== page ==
Criminal Justice proposals for West Virginia legislature

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CHARLESTON, WV (WOWK) — Lawmakers and criminal justice activists came together to share experiences with the West Virginia criminal justice system and ideas on how they can improve it in a bipartisan way.

“I think we incarcerate people for the wrong reasons, but I think we don’t incarcerate certain people for reasons they should be incarcerated,” said Delegate Moore Capito, (R) Kanawha County.

According to Vera Institute, in 2020, West Virginia was the only state in the country to increase the jail population. Though jails and prisons are still overcrowded, lawmakers wanted to highlight previous criminal justice reform bills’ success.

“And now we have this program, the jobs and hope program which is working so well because the vast majority of people who work there are actually in recovery themselves,” said Mike Pushkin, (D) Kanawha County.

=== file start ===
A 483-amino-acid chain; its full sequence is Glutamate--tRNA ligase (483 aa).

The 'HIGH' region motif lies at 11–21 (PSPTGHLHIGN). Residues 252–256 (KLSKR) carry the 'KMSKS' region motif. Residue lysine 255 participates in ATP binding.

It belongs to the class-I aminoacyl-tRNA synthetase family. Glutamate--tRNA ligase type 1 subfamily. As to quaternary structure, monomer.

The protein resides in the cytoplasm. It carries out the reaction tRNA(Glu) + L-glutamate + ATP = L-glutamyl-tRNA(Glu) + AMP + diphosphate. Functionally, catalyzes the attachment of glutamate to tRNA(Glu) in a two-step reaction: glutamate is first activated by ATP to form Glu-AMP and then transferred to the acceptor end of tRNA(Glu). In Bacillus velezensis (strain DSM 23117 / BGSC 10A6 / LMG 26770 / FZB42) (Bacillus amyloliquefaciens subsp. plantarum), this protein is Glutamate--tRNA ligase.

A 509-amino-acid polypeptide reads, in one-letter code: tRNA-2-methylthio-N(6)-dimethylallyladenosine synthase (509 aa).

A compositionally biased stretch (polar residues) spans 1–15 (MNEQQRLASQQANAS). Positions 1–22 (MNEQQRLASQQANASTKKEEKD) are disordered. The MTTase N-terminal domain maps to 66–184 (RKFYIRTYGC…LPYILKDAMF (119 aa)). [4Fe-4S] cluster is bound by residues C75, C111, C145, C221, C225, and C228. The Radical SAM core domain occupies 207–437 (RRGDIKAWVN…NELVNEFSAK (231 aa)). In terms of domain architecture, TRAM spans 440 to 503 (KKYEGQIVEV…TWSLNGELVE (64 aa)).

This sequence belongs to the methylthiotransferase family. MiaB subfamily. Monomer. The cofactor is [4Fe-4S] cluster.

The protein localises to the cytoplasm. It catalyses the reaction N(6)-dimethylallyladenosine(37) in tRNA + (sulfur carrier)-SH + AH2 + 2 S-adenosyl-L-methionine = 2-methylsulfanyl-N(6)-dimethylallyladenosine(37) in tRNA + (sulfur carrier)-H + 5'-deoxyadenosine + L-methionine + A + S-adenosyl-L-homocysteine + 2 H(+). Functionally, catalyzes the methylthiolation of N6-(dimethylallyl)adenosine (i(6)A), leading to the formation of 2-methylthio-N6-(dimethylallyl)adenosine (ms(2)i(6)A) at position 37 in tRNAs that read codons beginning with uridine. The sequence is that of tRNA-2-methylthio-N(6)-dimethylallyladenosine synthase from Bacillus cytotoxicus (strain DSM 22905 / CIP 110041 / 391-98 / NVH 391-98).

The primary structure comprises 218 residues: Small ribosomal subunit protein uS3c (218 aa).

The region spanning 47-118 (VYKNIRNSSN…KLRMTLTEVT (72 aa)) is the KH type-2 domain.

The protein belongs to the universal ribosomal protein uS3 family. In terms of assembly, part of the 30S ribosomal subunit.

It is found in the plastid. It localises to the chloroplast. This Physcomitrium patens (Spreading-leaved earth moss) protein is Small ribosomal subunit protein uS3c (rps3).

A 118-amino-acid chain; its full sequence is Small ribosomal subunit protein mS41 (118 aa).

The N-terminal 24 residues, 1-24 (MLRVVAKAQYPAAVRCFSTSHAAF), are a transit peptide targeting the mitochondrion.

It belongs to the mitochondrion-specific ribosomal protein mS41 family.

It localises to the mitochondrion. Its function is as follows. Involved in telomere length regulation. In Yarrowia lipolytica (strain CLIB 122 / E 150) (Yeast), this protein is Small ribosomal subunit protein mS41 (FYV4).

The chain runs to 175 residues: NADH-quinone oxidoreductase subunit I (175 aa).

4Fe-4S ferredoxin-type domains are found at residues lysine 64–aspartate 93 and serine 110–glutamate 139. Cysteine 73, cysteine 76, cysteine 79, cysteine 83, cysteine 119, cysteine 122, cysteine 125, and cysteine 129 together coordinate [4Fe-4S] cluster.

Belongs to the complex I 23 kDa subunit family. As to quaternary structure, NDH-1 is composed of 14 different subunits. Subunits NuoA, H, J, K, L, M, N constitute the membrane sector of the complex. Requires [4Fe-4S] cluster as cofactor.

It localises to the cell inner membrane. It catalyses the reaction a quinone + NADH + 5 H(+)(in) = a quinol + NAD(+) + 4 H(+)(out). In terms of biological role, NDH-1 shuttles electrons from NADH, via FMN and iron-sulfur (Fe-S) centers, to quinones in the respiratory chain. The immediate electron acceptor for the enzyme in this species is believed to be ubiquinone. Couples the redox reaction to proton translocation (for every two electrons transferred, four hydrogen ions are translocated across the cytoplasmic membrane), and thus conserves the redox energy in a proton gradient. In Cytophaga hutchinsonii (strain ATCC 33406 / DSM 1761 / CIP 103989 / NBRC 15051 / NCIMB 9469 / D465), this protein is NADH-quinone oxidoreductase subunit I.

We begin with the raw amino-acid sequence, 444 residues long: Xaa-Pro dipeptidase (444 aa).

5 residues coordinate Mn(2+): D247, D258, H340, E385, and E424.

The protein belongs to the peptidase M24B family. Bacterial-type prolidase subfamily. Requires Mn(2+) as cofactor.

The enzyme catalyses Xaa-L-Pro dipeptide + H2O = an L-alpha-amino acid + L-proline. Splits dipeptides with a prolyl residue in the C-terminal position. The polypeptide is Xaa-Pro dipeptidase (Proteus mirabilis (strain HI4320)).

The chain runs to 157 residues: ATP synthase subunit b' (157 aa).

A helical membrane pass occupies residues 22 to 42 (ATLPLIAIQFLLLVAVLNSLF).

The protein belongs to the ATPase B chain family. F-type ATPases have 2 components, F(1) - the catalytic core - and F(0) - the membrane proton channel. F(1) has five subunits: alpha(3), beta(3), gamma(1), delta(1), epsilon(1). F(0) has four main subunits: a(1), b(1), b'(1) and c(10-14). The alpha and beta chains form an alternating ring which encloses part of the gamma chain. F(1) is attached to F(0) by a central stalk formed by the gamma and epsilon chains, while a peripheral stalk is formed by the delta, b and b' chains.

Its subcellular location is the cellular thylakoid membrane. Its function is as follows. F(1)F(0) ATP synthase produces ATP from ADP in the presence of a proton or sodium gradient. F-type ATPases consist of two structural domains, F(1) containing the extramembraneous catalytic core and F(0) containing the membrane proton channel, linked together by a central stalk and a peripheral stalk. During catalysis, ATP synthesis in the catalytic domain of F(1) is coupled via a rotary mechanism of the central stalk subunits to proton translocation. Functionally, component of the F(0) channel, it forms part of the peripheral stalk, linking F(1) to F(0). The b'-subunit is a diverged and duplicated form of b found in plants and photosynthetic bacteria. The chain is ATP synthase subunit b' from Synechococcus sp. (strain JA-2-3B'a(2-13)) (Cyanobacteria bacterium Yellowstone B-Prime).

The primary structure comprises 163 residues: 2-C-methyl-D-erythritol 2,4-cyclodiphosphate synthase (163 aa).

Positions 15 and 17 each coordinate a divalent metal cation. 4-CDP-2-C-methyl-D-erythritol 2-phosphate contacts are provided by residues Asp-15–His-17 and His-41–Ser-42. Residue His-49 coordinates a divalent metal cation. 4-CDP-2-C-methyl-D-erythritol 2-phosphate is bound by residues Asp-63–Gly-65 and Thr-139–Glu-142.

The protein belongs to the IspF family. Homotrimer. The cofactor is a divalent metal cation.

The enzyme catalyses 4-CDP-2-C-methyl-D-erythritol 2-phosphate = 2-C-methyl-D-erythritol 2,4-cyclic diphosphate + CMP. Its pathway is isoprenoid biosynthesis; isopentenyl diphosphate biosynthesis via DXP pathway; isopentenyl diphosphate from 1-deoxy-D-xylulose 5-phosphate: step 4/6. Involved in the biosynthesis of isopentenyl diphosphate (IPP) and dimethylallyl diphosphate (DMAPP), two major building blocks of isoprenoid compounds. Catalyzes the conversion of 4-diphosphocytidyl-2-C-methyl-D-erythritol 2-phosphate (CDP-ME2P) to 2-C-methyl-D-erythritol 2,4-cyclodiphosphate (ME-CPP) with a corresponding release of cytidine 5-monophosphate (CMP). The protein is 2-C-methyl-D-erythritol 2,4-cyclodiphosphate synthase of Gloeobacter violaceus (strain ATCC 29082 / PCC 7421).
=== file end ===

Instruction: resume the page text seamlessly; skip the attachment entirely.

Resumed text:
Looking ahead to the upcoming legislative session, lawmakers want to focus on certain aspects of the state’s criminal justice system.

“To create a reentry program based on the federal model. A lot of people don’t know West Virginia does not have a real re-entry program,” said Pushkin.

Lawmakers want to create a program to help people after their release and plan to do it by working with the community.

But members of local police forces say they want to be included in the conversation as well.

“How about we all get together we have an honest and open discussion about it because at the end of the day you can reform anything you want to but we have to deal with it. Law enforcement are the ones that have to deal with the changes,” said Putnam County Sheriff Bobby Eggleston.

Sheriff Eggleston says law enforcement needs to work hand in hand with the judicial system to make improvements.

Lawmakers plan to resent these reforms to the West Virginia legislature on February 10.

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